'Azzun 'Atma, Qira

Yehudit C., Michal R. (reporting and photographing), Nadim, Translator: Charles K.

Qira, ‘Azzun ‘Atma


10:00  Qira.  Today is Sunday.  A number of women already waited at the center when we arrived and others soon joined them.

Yoga lessons will begin again next week, with Sara.  They asked we start with knitting.

It’s a large group, not everyone brought materials, some sat chatting enjoyably.

A few women sat with Yehudit learning to crochet.  Some are more advanced than the others.  We tried to devote time to each woman.

There was no table in the room, which made it hard to work.


After a while the young girls arrived, aged 8-14, charming.  I was very glad and they were also (a day off).  They also came to visit us during the previous school holiday.

I began taking and we began teaching each other Arabic and Hebrew.  It was wonderful.

It’s a lovely relationship!!  A relationship that’s a pleasure to maintain, and we’ll think about how we can keep working with them when school is in session.


It’s also very pleasant with the group of women, but language is a problem.  We’ll have to review and improve our Arabic, and we’ll ask the women whether they want to continue learning English.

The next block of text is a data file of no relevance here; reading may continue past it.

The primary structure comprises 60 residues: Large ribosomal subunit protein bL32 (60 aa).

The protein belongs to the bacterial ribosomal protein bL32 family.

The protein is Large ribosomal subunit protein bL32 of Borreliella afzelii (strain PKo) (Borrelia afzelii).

12:15  ‘Azzun ‘Atma agricultural gate

We drove toward Oranit.  Near the wall on the right we saw a number of people waiting for the gate to open.  When we arrived they were seated by the roadside.  Some had bicycles, one had a horse and there were people on foot.

Nadim helped us learn where they’d come from and when the gate is supposed to open.

They had returned from a field of za’atar.

A black pickup truck drove by, the driver emerged and said to Yehudit and me (as I photographed), “You’re only harming them, because we’re doing them a big favor by opening the gate.”

We asked who he is and what’s his position, and he then drove away angrily.


They opened the large gate five minutes late, which for them is a matter of course.

A pickup truck and the people who’d waited went through, but not before they lined up.

Laborers worked energetically nearby consolidating the asphalt.  Trucks drove by, apparently carrying gravel for the continuation of the road.


A boy about 14 arrived.  I saw him look in his satchel, probably for an ID.  After a moment he sat down in a shady corner.  We asked what happened.  The poor guy lost the photo that was on the ID.  He had no choice but to wait for his uncle to return from work at 16:00.  It’s very sad.  I hope they let him cross (we asked whether he had water; he said he did).


That’s what happened today.